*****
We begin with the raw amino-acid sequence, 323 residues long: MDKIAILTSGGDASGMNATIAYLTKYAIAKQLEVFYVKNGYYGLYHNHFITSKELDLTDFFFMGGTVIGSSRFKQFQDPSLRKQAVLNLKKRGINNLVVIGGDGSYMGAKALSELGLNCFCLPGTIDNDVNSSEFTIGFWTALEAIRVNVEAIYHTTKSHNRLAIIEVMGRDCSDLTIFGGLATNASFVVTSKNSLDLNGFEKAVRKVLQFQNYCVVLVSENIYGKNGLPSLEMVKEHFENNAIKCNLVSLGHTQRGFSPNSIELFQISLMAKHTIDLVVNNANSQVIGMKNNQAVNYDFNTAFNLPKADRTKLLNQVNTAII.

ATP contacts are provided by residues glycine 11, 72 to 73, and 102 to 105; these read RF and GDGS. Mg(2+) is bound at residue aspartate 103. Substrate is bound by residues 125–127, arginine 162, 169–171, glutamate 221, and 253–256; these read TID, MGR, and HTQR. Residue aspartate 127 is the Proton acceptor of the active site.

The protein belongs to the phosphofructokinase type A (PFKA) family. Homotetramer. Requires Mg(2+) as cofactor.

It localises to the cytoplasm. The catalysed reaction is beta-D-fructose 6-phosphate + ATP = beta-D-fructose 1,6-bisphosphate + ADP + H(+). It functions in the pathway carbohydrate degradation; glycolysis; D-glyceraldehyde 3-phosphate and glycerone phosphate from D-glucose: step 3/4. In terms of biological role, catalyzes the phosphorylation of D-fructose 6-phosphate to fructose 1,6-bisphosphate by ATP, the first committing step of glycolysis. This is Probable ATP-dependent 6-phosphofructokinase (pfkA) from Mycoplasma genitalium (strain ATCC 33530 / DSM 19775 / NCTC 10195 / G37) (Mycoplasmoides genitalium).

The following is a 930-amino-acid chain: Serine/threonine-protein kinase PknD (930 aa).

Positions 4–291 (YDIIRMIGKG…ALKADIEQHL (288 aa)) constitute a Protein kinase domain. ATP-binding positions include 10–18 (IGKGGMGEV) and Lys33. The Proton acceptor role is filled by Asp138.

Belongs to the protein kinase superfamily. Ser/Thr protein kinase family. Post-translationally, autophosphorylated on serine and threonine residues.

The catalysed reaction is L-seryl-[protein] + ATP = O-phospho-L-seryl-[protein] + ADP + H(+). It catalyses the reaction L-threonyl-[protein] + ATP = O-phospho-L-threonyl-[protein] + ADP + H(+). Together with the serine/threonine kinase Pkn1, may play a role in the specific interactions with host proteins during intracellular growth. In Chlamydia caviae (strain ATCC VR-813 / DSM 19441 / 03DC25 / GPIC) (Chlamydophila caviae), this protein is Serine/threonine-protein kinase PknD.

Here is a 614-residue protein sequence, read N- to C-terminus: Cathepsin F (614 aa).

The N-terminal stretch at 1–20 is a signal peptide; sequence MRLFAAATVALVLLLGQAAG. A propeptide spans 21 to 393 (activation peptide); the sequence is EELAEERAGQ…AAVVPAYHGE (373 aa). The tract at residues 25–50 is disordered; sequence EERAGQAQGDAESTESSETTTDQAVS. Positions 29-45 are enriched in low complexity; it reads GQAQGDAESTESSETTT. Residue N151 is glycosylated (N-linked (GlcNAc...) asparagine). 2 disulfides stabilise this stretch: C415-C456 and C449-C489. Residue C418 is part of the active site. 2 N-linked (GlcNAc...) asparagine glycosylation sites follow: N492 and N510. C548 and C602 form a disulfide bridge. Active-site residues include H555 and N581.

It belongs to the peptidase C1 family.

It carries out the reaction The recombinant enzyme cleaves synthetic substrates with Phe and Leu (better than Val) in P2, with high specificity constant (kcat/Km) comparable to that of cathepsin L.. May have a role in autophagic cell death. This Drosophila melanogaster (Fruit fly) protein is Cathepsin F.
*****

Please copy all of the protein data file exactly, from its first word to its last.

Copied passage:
We begin with the raw amino-acid sequence, 323 residues long: MDKIAILTSGGDASGMNATIAYLTKYAIAKQLEVFYVKNGYYGLYHNHFITSKELDLTDFFFMGGTVIGSSRFKQFQDPSLRKQAVLNLKKRGINNLVVIGGDGSYMGAKALSELGLNCFCLPGTIDNDVNSSEFTIGFWTALEAIRVNVEAIYHTTKSHNRLAIIEVMGRDCSDLTIFGGLATNASFVVTSKNSLDLNGFEKAVRKVLQFQNYCVVLVSENIYGKNGLPSLEMVKEHFENNAIKCNLVSLGHTQRGFSPNSIELFQISLMAKHTIDLVVNNANSQVIGMKNNQAVNYDFNTAFNLPKADRTKLLNQVNTAII.

ATP contacts are provided by residues glycine 11, 72 to 73, and 102 to 105; these read RF and GDGS. Mg(2+) is bound at residue aspartate 103. Substrate is bound by residues 125–127, arginine 162, 169–171, glutamate 221, and 253–256; these read TID, MGR, and HTQR. Residue aspartate 127 is the Proton acceptor of the active site.

The protein belongs to the phosphofructokinase type A (PFKA) family. Homotetramer. Requires Mg(2+) as cofactor.

It localises to the cytoplasm. The catalysed reaction is beta-D-fructose 6-phosphate + ATP = beta-D-fructose 1,6-bisphosphate + ADP + H(+). It functions in the pathway carbohydrate degradation; glycolysis; D-glyceraldehyde 3-phosphate and glycerone phosphate from D-glucose: step 3/4. In terms of biological role, catalyzes the phosphorylation of D-fructose 6-phosphate to fructose 1,6-bisphosphate by ATP, the first committing step of glycolysis. This is Probable ATP-dependent 6-phosphofructokinase (pfkA) from Mycoplasma genitalium (strain ATCC 33530 / DSM 19775 / NCTC 10195 / G37) (Mycoplasmoides genitalium).

The following is a 930-amino-acid chain: Serine/threonine-protein kinase PknD (930 aa).

Positions 4–291 (YDIIRMIGKG…ALKADIEQHL (288 aa)) constitute a Protein kinase domain. ATP-binding positions include 10–18 (IGKGGMGEV) and Lys33. The Proton acceptor role is filled by Asp138.

Belongs to the protein kinase superfamily. Ser/Thr protein kinase family. Post-translationally, autophosphorylated on serine and threonine residues.

The catalysed reaction is L-seryl-[protein] + ATP = O-phospho-L-seryl-[protein] + ADP + H(+). It catalyses the reaction L-threonyl-[protein] + ATP = O-phospho-L-threonyl-[protein] + ADP + H(+). Together with the serine/threonine kinase Pkn1, may play a role in the specific interactions with host proteins during intracellular growth. In Chlamydia caviae (strain ATCC VR-813 / DSM 19441 / 03DC25 / GPIC) (Chlamydophila caviae), this protein is Serine/threonine-protein kinase PknD.

Here is a 614-residue protein sequence, read N- to C-terminus: Cathepsin F (614 aa).

The N-terminal stretch at 1–20 is a signal peptide; sequence MRLFAAATVALVLLLGQAAG. A propeptide spans 21 to 393 (activation peptide); the sequence is EELAEERAGQ…AAVVPAYHGE (373 aa). The tract at residues 25–50 is disordered; sequence EERAGQAQGDAESTESSETTTDQAVS. Positions 29-45 are enriched in low complexity; it reads GQAQGDAESTESSETTT. Residue N151 is glycosylated (N-linked (GlcNAc...) asparagine). 2 disulfides stabilise this stretch: C415-C456 and C449-C489. Residue C418 is part of the active site. 2 N-linked (GlcNAc...) asparagine glycosylation sites follow: N492 and N510. C548 and C602 form a disulfide bridge. Active-site residues include H555 and N581.

It belongs to the peptidase C1 family.

It carries out the reaction The recombinant enzyme cleaves synthetic substrates with Phe and Leu (better than Val) in P2, with high specificity constant (kcat/Km) comparable to that of cathepsin L.. May have a role in autophagic cell death. This Drosophila melanogaster (Fruit fly) protein is Cathepsin F.